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August 3, 2016 - No Comments!

In Forbes — The Biggest Mistakes New Entrepreneurs Make

For a Dan Simon article in Forbes, I shared the story of that one time we forgot to market a product launch. Why did that happen? I let fear blind us.

I'll share a more detailed version of this story sometime soon (folks on my newsletter already got it), but for now, check out the article, filled with interesting lessons learned.

The story is of our worst launch ever, what we learned, and how that led to our best launch ever.

Read the article on Forbes.com »

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January 21, 2016 - No Comments!

What Happens When You’re #1 on Product Hunt

Last week, we launched a new thing. We were hoping for the best, but we didn’t anticipate how big “the best” would be.

Most notably, Throttle took the top spot on Product Hunt for the day. Ever wondered what happens when something takes the #1 spot on Product Hunt for a day? Read on.

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The Takeaways

Comments & Community Quality
This is one thing that amazed me the most. Whenever we’ve had a post that did really well on Hacker News, Reddit, or anywhere else, the comments are dismissive, hyper-critical, sometimes rude, and often wildly misinformed. To some degree, we have learned to dread the comment sections of most sites.

The Product Hunt community must be a totally different slice of the internet. Besides plenty of totally positive comments, there were critical comments, but they were well-informed, and often asked questions for us to clarify. Many suggested ideas for interesting directions we could take the product that we hadn’t considered.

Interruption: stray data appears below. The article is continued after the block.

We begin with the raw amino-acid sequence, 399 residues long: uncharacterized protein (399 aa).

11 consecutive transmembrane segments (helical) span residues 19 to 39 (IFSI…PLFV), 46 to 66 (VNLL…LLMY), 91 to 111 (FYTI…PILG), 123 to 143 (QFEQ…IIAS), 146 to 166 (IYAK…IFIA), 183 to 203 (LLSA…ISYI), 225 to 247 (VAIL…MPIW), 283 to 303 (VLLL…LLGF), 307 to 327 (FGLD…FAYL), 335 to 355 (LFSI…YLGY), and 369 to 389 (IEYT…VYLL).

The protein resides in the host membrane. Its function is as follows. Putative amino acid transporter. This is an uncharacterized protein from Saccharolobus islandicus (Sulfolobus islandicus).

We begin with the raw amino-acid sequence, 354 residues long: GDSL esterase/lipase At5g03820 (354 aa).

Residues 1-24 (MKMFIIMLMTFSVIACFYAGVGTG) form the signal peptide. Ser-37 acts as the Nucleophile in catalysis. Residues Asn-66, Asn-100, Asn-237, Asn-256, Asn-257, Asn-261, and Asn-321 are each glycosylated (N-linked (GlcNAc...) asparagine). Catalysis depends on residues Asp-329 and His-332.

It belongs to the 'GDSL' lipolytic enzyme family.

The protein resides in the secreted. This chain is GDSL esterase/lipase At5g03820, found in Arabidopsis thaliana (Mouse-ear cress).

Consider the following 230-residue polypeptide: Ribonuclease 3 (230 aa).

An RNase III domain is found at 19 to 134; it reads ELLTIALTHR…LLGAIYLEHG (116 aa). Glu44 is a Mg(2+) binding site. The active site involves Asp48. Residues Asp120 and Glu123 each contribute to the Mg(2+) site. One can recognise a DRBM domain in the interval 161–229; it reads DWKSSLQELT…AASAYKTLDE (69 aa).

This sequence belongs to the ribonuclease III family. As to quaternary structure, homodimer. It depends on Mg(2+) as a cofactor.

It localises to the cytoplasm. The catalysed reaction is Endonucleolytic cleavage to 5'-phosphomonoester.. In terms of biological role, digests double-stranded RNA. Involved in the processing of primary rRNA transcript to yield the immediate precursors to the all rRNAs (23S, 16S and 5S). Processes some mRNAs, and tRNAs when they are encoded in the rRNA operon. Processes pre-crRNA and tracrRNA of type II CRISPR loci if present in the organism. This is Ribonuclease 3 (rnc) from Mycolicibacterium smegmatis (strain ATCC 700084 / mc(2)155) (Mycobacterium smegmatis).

Some examples of the positive and productive community on PH. Top: An interesting idea — in the email space, I’ve often heard from parents of the need for a “safe email” service for their young ones. We never thought of Throttle’s impact it could have there. Bottom: Hokie Nation sure does love (or hate?) email, and being on the connected community, we were able to open discussions to what would usually be a lofty request for partnership.

Some examples of the positive and productive community on PH. Top: An interesting idea — in the email space, I’ve often heard from parents of the need for a “safe email” service for their young ones. We never thought of Throttle’s impact it could have there. Bottom: Hokie Nation sure does love (or hate?) email, and being on the connected community, we were able to open discussions to what would usually be a lofty request for partnership.

When I wrote back to reply to anything critical, the commenter usually responded, in a constructive way, or to just say “thanks” for my response. The comment section on Product Hunt is positive and productive.